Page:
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This article was published 9/4/2011 (3817 days ago), so information in it may no longer be current.
OTTAWA -- Conservatives were forced to defend their new election platform Saturday from opponents who derided it as a fiscal fantasy that sugar-coats the bitter reality of impending budget cuts.
Other parties heaped ridicule on the Tory promise to not only erase the deficit a year early -- in 2014 -- but to do it while handing huge tax breaks to two-income families and also ramping up health-care spending.
Their plan relies on cuts to the federal budget that would reach $4 billion annually, following a review of program spending dubbed the most comprehensive since the mid-1990s. It's unclear where the slicing and dicing would occur.
The Tories promise it won't be a painful exercise. They say their target -- which amounts to a five per cent clawback in Ottawa's $80 billion in annual program spending -- should be easily achieved.
But while Prime Minister Stephen Harper took a day off to watch his son play volleyball, his opponents served up a number of examples of programs that could suffer.
Liberal Leader Michael Ignatieff pegged the value of the cuts, added up over four years, at $11 billion. He said they would "have a devastating effect on the capacity of the Government of Canada to serve our citizens."
"Eleven billion dollars is slash and burn," said Ignatieff. "And what matters here is, who's going to get hurt? Immigrant services will get hurt. (Employment Insurance) might get hurt. Investment in education. And, above all, health care.
"And it's not just that they'll have a devastating effect on government. They undermine the credibility of this regime as managers."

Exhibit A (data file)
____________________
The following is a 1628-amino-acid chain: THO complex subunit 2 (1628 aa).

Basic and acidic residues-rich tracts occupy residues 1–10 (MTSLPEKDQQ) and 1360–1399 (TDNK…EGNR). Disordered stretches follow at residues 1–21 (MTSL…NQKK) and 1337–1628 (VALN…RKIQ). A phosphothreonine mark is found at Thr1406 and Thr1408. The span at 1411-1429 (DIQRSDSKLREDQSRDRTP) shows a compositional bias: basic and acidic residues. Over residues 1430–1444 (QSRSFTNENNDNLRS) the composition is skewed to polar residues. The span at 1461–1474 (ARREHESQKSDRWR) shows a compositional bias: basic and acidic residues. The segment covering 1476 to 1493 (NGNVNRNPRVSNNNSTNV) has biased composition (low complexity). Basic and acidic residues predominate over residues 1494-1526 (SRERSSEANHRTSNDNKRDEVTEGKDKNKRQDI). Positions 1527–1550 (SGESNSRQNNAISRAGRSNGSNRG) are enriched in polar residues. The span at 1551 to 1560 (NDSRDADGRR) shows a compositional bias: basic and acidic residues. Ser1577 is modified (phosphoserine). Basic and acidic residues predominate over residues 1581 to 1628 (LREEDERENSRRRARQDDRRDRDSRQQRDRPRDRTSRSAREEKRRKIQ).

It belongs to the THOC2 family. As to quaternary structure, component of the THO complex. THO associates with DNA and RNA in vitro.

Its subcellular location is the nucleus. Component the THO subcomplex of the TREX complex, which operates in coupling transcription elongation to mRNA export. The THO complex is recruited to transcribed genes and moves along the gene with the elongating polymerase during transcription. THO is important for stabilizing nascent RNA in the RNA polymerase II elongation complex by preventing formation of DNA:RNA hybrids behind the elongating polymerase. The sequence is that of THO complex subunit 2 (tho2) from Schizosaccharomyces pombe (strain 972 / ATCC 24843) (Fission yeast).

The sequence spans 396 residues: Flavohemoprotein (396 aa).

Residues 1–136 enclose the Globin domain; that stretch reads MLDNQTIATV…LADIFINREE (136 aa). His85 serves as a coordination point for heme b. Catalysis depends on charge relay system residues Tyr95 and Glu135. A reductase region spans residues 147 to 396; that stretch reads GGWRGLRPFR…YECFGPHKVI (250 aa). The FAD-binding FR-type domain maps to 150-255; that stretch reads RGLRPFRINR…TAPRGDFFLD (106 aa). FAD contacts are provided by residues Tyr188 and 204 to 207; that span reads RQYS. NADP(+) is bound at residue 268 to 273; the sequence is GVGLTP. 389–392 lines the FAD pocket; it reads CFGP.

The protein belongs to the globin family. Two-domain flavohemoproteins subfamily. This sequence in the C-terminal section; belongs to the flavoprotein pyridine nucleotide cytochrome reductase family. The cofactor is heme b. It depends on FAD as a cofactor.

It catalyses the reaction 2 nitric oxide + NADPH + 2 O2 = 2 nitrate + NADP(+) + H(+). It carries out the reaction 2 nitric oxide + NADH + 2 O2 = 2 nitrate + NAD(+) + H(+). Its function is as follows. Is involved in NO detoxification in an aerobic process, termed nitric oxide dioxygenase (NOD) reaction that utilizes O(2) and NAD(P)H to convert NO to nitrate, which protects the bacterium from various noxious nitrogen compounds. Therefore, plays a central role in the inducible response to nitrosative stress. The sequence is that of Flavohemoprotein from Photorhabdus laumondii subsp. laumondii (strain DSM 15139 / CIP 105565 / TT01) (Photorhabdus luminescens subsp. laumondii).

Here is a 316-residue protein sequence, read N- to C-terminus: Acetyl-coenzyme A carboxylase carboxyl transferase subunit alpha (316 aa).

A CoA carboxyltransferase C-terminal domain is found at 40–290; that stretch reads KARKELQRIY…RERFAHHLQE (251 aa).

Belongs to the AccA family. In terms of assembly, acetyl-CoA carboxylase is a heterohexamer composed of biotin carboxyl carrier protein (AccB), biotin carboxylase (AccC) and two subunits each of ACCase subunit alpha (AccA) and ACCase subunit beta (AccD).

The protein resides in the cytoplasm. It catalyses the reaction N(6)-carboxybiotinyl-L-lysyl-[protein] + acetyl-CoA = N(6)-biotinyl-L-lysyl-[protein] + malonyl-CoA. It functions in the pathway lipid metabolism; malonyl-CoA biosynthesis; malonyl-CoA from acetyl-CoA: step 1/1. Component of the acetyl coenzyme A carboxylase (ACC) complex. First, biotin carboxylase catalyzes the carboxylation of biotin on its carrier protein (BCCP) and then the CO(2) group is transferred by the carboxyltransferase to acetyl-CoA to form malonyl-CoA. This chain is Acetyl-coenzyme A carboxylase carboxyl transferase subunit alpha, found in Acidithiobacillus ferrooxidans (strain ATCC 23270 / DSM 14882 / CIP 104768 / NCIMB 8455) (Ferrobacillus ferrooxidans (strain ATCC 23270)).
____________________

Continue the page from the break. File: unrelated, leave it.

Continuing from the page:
The government inherited a large surplus five years ago and continued to insist it could keep the books balanced, even as late as December 2008, before tabling a record deficit one month later.
It then announced a cost-cutting exercise in the 2009 federal budget, led by then-treasury board president Stockwell Day, which met with limited success.
Now the Tory platform promises cuts of $1 billion in 2012, $2 billion in 2013, and a total of $4 billion in subsequent years.
"This will not be a painful exercise," the Conservatives said in a statement. "We absolutely will not cut transfers to provinces or individuals. On the other hand, the Liberal government of the (1990s) cut $25 billion in health-care funding to the provinces."
The upcoming round of cuts was announced in the recent federal budget -- but while the savings have not yet been identified, they are now taken for granted in the Tories' fiscal projections.
A few minutes after releasing their platform this week, the Harper Tories then added another expensive promise: They would continue ramping up health-care spending by six per cent a year -- about $2 billion annually -- after the current federal-provincial health accord expires in 2014.
"I'm speechless," Ignatieff told a news conference. "Seventeen days ago, we had some numbers. And hey, presto! Seventeen days later, whoops, we've got a whole set of new numbers. Go figure. This attacks their basic credibility as a government -- as managers."
Ignatieff has been railing for two weeks against what he calls Conservative spending priorities on jets, jails and corporate tax cuts. He's now mocking Harper's assertion the purchase of F-35 fighter jets will come in on budget.
Some analysts say the Liberal platform also contains a fiscal hole that could hide several billion dollars.
The Liberals claim their promises are fully costed, citing increased revenues from raising the corporate tax rate back to the 2010 level of 18 per cent.
Some economists dispute the Liberals' estimate the move will boost revenues by $3 billion in the first year, $5.2 billion in the second and by $6 billion in the following years.
The NDP says neither of the two other parties is blameless. Leader Jack Layton told a Saskatoon audience that the Conservatives will hurt Canadians' quality of life with budget cuts -- but aren't informing voters what those cuts will be.
As for the Liberals, he said, they have a history of making painful budget cuts.
-- The Canadian Press